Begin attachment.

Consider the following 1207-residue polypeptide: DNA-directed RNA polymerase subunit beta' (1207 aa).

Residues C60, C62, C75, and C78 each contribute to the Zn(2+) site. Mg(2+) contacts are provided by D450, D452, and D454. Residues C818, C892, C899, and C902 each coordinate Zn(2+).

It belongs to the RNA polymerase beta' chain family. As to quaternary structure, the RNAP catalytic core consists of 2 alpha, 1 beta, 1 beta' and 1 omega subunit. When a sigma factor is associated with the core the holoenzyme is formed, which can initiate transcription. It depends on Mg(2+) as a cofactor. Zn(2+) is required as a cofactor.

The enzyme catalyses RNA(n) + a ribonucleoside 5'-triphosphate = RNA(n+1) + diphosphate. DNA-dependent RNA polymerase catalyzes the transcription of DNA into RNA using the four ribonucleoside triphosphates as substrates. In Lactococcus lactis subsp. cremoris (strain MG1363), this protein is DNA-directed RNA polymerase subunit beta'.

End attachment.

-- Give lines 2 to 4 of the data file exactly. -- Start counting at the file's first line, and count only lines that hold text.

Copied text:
Residues C60, C62, C75, and C78 each contribute to the Zn(2+) site. Mg(2+) contacts are provided by D450, D452, and D454. Residues C818, C892, C899, and C902 each coordinate Zn(2+).

It belongs to the RNA polymerase beta' chain family. As to quaternary structure, the RNAP catalytic core consists of 2 alpha, 1 beta, 1 beta' and 1 omega subunit. When a sigma factor is associated with the core the holoenzyme is formed, which can initiate transcription. It depends on Mg(2+) as a cofactor. Zn(2+) is required as a cofactor.

The enzyme catalyses RNA(n) + a ribonucleoside 5'-triphosphate = RNA(n+1) + diphosphate. DNA-dependent RNA polymerase catalyzes the transcription of DNA into RNA using the four ribonucleoside triphosphates as substrates. In Lactococcus lactis subsp. cremoris (strain MG1363), this protein is DNA-directed RNA polymerase subunit beta'.